By Edward M. Bury, APR (aka The PRDude)
On this last day of September, the month that the Public Relations Society of America (PRSA) makes a concerted effort to promote ethical practices among members, I was inspired by an article that was published online by Ad Age, a leading industry publication that (you guessed it) primarily covers the advertising business.
Here’s what drove me, a long-standing member of PRSA, to share the following thoughts.
The article, “PR Implosions: How Four Marketers Answered Calamity,” certainly has merits. Four authors each address a recent product or service crisis and offer analysis on how the crisis was managed.
You’re probably familiar with each crisis, as the companies profiled are global brands and the resulting breakdown from each crisis generated lots of news coverage and commentary; so there’s no need for an extensive recap.
What stood out to me was — and I’ve addressed this topic before — how “public relations” was given the focus of the “crisis” problem. This is exemplified in the headline and in lines like “the onslaught of PR disasters” and “Talk about a PR blunder.”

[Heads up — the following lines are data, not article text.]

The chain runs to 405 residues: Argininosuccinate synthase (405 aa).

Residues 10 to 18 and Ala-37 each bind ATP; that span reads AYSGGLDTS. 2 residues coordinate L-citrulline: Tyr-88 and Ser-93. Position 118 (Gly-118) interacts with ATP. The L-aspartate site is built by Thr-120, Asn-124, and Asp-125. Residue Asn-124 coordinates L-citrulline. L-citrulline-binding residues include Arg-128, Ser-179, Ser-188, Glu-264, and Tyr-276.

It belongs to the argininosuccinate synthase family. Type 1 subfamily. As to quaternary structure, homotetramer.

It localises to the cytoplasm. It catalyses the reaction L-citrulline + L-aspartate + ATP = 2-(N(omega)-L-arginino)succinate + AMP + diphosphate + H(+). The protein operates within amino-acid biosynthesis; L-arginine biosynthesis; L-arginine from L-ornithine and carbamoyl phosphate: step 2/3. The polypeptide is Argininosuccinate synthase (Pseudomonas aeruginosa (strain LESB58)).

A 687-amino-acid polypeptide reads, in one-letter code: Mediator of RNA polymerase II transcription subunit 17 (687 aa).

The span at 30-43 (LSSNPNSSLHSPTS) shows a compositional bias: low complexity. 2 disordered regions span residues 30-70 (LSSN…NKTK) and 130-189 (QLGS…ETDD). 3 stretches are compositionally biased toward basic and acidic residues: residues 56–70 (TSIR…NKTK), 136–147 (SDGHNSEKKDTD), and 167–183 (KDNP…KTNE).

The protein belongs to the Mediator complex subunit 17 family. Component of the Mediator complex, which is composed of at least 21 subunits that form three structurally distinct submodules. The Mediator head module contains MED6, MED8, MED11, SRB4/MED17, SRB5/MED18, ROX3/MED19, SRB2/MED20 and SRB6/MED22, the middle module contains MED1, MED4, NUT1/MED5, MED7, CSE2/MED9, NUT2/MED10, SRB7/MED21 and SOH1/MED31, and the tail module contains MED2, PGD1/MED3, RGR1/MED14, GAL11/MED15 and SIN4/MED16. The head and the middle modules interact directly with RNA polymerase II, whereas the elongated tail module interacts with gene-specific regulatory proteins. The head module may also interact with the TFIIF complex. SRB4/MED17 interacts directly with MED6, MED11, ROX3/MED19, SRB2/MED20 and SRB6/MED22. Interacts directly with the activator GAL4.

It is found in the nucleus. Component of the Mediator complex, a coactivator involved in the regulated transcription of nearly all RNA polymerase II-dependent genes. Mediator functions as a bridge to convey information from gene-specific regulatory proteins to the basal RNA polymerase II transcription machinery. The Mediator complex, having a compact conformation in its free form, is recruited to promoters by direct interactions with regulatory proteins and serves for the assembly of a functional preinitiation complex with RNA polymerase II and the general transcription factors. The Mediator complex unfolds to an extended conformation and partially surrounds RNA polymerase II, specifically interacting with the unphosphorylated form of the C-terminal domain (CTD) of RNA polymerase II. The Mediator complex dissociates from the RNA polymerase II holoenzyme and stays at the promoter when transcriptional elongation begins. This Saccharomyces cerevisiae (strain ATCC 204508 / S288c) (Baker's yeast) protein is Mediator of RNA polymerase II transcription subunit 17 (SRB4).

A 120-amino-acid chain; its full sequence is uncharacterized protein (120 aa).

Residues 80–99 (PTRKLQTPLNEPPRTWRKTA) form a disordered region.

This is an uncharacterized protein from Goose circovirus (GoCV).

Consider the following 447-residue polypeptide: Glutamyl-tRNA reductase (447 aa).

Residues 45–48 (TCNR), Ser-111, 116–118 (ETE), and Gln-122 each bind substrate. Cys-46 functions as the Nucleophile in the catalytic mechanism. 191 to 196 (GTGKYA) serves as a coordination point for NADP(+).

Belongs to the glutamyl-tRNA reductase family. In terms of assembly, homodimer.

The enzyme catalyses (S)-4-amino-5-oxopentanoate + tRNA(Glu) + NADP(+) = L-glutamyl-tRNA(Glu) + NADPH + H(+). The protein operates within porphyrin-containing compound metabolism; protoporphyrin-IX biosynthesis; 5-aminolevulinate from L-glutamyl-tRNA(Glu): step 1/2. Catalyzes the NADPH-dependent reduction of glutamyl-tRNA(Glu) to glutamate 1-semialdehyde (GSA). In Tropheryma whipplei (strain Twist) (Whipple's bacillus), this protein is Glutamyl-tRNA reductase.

Shout out to the Ad Age copy editor and the authors whose writing I just referenced: “Public relations” practices did not initiate these crisis situations! “Public relations” did not cause electronic devises to malfunction, and “pubic relations” did not forcibly remove a man from an airliner. These were design and manufacturing errors, human and management blunders. When will those who write about public relations get that concept right?
Okay, where does ethics enter the discussion here?
One principle of the PRSA Code Provisions of Conduct is Enhancing the Profession. Under the list of guidelines for this principle is this:
- Acknowledge that there is an obligation to protect and enhance the profession.
So, as a public relations professional who takes what I do seriously, it’s my ethical responsibility to call out situations where the practice of public relations is wrongly equated with failures in manufacturing, service, production or operations.
There, I feel better.
From October 8 to 10, PRSA will hold its 2017 International Conference in Boston. Unfortunately, I can’t attend. But I hope those in attendance debate the topic addressed here.